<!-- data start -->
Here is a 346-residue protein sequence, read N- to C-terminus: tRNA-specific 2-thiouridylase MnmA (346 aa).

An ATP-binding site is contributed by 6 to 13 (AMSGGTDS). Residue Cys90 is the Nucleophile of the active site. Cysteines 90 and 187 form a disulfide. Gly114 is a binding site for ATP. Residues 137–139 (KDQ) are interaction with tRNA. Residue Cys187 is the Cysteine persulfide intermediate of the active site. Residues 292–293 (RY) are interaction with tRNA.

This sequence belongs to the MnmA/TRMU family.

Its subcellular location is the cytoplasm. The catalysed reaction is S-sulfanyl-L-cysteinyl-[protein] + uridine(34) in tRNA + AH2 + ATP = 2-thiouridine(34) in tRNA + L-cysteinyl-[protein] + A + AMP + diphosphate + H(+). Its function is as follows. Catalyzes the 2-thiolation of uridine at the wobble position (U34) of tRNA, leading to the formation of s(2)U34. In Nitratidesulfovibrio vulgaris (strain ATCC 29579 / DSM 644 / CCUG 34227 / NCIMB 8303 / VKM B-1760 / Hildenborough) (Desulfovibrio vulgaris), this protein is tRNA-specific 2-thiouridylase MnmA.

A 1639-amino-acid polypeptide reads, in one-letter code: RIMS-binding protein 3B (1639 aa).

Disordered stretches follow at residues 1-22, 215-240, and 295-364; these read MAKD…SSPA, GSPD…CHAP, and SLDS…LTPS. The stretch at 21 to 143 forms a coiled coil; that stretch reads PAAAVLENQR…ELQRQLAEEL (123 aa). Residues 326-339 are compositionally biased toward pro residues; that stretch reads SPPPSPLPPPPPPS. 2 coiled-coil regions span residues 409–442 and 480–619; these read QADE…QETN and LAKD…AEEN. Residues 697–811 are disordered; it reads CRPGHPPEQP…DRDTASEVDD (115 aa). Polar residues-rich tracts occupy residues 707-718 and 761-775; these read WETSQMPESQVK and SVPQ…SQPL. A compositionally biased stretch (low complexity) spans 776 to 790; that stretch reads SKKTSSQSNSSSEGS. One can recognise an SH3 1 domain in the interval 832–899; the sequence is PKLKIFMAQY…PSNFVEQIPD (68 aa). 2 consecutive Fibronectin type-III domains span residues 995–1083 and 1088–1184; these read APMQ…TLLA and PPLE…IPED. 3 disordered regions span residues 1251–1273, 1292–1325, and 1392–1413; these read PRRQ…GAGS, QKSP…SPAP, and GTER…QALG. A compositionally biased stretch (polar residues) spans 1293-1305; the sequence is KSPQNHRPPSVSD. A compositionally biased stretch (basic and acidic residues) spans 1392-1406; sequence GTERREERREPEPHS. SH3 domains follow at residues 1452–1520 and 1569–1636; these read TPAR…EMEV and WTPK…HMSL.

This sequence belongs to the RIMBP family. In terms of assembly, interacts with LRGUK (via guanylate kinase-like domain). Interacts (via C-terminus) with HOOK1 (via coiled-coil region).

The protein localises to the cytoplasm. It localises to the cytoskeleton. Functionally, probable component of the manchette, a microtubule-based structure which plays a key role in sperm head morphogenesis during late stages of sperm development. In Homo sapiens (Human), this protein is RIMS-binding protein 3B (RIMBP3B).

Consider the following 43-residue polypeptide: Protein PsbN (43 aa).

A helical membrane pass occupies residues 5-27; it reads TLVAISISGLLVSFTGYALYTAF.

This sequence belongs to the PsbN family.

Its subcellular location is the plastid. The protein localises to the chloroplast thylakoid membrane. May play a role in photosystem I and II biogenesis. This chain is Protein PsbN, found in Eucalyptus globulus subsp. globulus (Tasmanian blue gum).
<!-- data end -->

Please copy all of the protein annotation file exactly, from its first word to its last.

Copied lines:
Here is a 346-residue protein sequence, read N- to C-terminus: tRNA-specific 2-thiouridylase MnmA (346 aa).

An ATP-binding site is contributed by 6 to 13 (AMSGGTDS). Residue Cys90 is the Nucleophile of the active site. Cysteines 90 and 187 form a disulfide. Gly114 is a binding site for ATP. Residues 137–139 (KDQ) are interaction with tRNA. Residue Cys187 is the Cysteine persulfide intermediate of the active site. Residues 292–293 (RY) are interaction with tRNA.

This sequence belongs to the MnmA/TRMU family.

Its subcellular location is the cytoplasm. The catalysed reaction is S-sulfanyl-L-cysteinyl-[protein] + uridine(34) in tRNA + AH2 + ATP = 2-thiouridine(34) in tRNA + L-cysteinyl-[protein] + A + AMP + diphosphate + H(+). Its function is as follows. Catalyzes the 2-thiolation of uridine at the wobble position (U34) of tRNA, leading to the formation of s(2)U34. In Nitratidesulfovibrio vulgaris (strain ATCC 29579 / DSM 644 / CCUG 34227 / NCIMB 8303 / VKM B-1760 / Hildenborough) (Desulfovibrio vulgaris), this protein is tRNA-specific 2-thiouridylase MnmA.

A 1639-amino-acid polypeptide reads, in one-letter code: RIMS-binding protein 3B (1639 aa).

Disordered stretches follow at residues 1-22, 215-240, and 295-364; these read MAKD…SSPA, GSPD…CHAP, and SLDS…LTPS. The stretch at 21 to 143 forms a coiled coil; that stretch reads PAAAVLENQR…ELQRQLAEEL (123 aa). Residues 326-339 are compositionally biased toward pro residues; that stretch reads SPPPSPLPPPPPPS. 2 coiled-coil regions span residues 409–442 and 480–619; these read QADE…QETN and LAKD…AEEN. Residues 697–811 are disordered; it reads CRPGHPPEQP…DRDTASEVDD (115 aa). Polar residues-rich tracts occupy residues 707-718 and 761-775; these read WETSQMPESQVK and SVPQ…SQPL. A compositionally biased stretch (low complexity) spans 776 to 790; that stretch reads SKKTSSQSNSSSEGS. One can recognise an SH3 1 domain in the interval 832–899; the sequence is PKLKIFMAQY…PSNFVEQIPD (68 aa). 2 consecutive Fibronectin type-III domains span residues 995–1083 and 1088–1184; these read APMQ…TLLA and PPLE…IPED. 3 disordered regions span residues 1251–1273, 1292–1325, and 1392–1413; these read PRRQ…GAGS, QKSP…SPAP, and GTER…QALG. A compositionally biased stretch (polar residues) spans 1293-1305; the sequence is KSPQNHRPPSVSD. A compositionally biased stretch (basic and acidic residues) spans 1392-1406; sequence GTERREERREPEPHS. SH3 domains follow at residues 1452–1520 and 1569–1636; these read TPAR…EMEV and WTPK…HMSL.

This sequence belongs to the RIMBP family. In terms of assembly, interacts with LRGUK (via guanylate kinase-like domain). Interacts (via C-terminus) with HOOK1 (via coiled-coil region).

The protein localises to the cytoplasm. It localises to the cytoskeleton. Functionally, probable component of the manchette, a microtubule-based structure which plays a key role in sperm head morphogenesis during late stages of sperm development. In Homo sapiens (Human), this protein is RIMS-binding protein 3B (RIMBP3B).

Consider the following 43-residue polypeptide: Protein PsbN (43 aa).

A helical membrane pass occupies residues 5-27; it reads TLVAISISGLLVSFTGYALYTAF.

This sequence belongs to the PsbN family.

Its subcellular location is the plastid. The protein localises to the chloroplast thylakoid membrane. May play a role in photosystem I and II biogenesis. This chain is Protein PsbN, found in Eucalyptus globulus subsp. globulus (Tasmanian blue gum).